TITLE: Aubrey's Adventures - The Gift
GENRE: MG Fantasy Adventure
Young Aubrey is upset leaving his friends and moving to a new town, however he makes new ones as he discovers his ability to communicate with the forest creatures. He must muster enough courage to warn his new town of an impending flood, without revealing his new friends informed him.
In a distant forest, the morning sun breaks over the mountain peaks, its rays sweeping softly along the tops of the trees. Suddenly a stiff spring breeze blows causing a wind gust to catch the woodland leaves and debris, swirling them in a circle around the trees. In one particular tree among the oaks and pines, very far up, in an enormous sycamore, is a branch with a huge gnarly hole bored into the trunk. As the wind settles, a large old plump owl waddles out onto the branch. She is a magnificent Great Horned Owl, known as Miss Pearl, to all woodland creatures. Standing there, ruffling her feathers, she taps her talons on the branch, then digs them in as the next warm breeze turns into a strong gust.
Meanwhile in a city far away, a young Aubrey sits on the edge of his bed, wearing his red plaid PJ bottoms. He clutches his father’s dog tags and gold cross dangling around his neck that were given to him only a year ago. Shaking his head, he mutters, “Why, why, what is Mom thinking? I don’t want to do this, it really stinks. This is my home and all of my friends are here.”
At the same time, Miss Pearl says, “Hmmm, there is something in the wind I haven’t felt for a very long time, long time. I’m not sure, but I believe something wonderful is about to happen very soon. I guess I will have to wait and see, wait and see.”
Sounds like a great premise! I wish we were introduced to Aubrey earlier - a first paragraph consisting solely of description doesn't quite pull us in. It picked up for me once you began telling us about Aubrey. Intriguing story!ReplyDelete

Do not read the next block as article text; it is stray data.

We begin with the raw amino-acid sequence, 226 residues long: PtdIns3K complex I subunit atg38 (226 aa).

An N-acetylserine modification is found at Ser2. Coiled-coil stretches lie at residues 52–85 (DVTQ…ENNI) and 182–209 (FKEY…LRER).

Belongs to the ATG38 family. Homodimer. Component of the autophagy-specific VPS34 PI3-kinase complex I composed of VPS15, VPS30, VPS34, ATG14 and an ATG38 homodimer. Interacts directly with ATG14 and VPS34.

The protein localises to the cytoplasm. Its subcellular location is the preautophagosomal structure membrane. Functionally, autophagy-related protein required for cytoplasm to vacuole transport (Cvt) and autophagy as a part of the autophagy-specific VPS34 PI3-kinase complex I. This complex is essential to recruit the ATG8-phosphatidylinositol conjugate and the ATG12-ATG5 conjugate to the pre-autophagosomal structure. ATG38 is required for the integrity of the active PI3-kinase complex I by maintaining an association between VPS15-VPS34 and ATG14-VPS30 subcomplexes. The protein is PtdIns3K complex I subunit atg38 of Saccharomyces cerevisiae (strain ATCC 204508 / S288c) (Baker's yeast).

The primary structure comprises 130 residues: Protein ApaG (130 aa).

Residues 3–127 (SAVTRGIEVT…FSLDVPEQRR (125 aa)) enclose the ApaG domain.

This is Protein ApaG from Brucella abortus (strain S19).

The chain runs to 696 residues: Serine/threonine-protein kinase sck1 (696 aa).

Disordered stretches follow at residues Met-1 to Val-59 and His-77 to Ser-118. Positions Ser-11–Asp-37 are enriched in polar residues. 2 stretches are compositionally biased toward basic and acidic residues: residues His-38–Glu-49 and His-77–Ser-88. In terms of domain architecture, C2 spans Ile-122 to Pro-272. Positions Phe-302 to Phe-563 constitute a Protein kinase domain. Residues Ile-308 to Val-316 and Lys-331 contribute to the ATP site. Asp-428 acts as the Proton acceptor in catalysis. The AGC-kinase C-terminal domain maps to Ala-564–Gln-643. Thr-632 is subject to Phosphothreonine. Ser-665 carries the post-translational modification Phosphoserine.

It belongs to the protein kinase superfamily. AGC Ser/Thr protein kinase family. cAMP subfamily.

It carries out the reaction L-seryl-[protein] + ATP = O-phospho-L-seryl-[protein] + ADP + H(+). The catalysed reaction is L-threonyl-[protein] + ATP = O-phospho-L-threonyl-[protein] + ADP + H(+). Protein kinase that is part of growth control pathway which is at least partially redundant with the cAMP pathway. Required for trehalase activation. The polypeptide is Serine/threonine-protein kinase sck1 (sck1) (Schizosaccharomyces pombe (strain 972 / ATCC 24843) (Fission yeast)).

Thank you, Heather, I’m glad you like my story. I intend to use all the advice I received and from you and everyone to make my MS even better.Delete
So, I am not a fan of opening with description. Especially description of setting. I almost always find it boring. And I think it kind of is in this case, too, unfortunately. I wanted to start skimming almost immediately.ReplyDelete
If Aubrey is the main character, I wish the story started with him and his conflict, instead of describing woods. Which, I mean, we've all seen woods. We don't really need them described. Especially since you only have one chance to wow your reader with an opening and this isn't really that wowing.
I'm also not a fan of the omniscient narrator. I think it CAN work, but it takes a lot of work to pull it off, and for me, it's not quite working. I don't know why we need both Miss Pearl and Aubrey's povs in these first few paragraphs and switching back and forth so quickly just kind of deflates any sort of tension that could be building.
But, I love the idea of an impending flood and a boy trying to save his town. That sounds awesome.
Sarah I understand what you were saying about bring Aubrey out more in the opening paragraphs. Because I was only allowed to submit 250 words you were unable to read just past that point I discuss what you wanted to see about Aubrey. I will use your critique to rework my MS to make it a stronger start. Thank you for taking the time and viewing my submission.Delete